We will probably never find out the reasons behind the mystery of why Catharine the Great abandoned this dreamy place, just leave it to your imagination. Tsaritsyno is really beautiful in wintertime, when fresh and crispy snow covers the gardens and the trees are decorated with astonishing lighting. Its history and beauty aside, Tsaritsyno offers another unforgettable and unique Russian winter experience – Russian Maslenitsa. It is a celebration of the end of winter, when the snow has not melted yet but daylight is already longer and the sun softer and brighter. Russians farewell the cold winter with blinis (pancakes) – the symbol of the sun, shashlyk (shish kebab) and medovukha – light honey ale. Usually it is comfortably warm at this time, however you can still engage in some popular winter activities, like sledges, snowmen building, snowball battles or other kinds of activities that can fill you with the spirit of a real Russian festivity. Lots of fun to be had by all ages!
7. The Vodka Museum
During a long and cold Moscow winter, why not visit the Vodka Museum for some fun and light-hearted entertainment?! Whilst there you’ll hear tales of Peter the Great’s 18th century reign and how vodka influenced some very funny occasions throughout those times. Additionally, you’ll be able to see a large variety of different sized and shaped vodka bottles from throughout history to the present day, as well as learning about the traditional Russian cup, ‘Charka Cheporuha’. During the tour you’ll be taken on a journey through time as you learn about the history of vodka all the way up to the current state of vodka production and consumption.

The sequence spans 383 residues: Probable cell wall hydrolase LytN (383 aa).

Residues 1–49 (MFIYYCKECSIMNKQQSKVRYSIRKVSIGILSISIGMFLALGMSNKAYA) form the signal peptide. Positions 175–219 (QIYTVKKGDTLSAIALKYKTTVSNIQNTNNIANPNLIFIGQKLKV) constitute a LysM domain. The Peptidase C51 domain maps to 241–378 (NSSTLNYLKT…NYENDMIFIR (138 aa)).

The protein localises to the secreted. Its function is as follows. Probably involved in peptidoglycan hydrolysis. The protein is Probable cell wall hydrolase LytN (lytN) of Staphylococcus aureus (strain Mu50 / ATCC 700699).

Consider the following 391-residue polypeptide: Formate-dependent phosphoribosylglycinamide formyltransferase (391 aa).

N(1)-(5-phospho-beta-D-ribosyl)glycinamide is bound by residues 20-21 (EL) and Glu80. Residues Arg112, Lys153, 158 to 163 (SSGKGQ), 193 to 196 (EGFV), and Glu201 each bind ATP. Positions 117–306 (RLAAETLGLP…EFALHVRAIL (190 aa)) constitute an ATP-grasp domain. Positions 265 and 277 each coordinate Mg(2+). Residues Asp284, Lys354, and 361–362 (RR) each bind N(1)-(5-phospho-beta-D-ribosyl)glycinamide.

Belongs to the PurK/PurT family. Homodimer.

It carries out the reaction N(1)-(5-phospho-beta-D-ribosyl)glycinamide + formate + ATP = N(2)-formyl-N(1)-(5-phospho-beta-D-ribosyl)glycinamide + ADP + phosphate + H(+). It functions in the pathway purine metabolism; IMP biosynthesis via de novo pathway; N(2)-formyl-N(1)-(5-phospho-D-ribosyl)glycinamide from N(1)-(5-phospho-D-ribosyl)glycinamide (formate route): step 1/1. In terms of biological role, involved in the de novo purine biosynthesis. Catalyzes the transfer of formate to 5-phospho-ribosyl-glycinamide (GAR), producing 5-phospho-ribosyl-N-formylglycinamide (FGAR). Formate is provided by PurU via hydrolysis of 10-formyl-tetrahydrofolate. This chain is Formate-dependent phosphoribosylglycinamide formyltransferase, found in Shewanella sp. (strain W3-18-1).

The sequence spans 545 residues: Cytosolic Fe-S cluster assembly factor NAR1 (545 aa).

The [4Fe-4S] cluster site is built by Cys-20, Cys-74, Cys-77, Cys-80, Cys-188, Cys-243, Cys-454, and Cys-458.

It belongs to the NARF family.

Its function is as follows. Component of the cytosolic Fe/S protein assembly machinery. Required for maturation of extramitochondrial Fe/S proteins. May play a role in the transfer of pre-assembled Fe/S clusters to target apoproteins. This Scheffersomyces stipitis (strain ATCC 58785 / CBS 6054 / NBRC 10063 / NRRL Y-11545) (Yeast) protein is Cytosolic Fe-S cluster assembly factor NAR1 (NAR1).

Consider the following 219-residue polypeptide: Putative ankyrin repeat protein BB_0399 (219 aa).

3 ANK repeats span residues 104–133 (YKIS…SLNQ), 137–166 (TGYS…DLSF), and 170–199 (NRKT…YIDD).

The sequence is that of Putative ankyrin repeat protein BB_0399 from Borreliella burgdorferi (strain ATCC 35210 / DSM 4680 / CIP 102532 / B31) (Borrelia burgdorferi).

You’ll also find out some interesting facts about the culture of drinking vodka, toasting rules, and learn a wide range of different Russian toasts… along with a cheeky complimentary shot! After the tour you can organize a vodka tasting session and buy your favourite brands if you so wish. The whole museum is in Russian and English, it is a fairly small establishment and more than anything, it’s a really fun day out to be had with friends. The cost per ticket is 180 rubles, which you’ll find is less than a Starbucks coffee in Moscow. Not bad.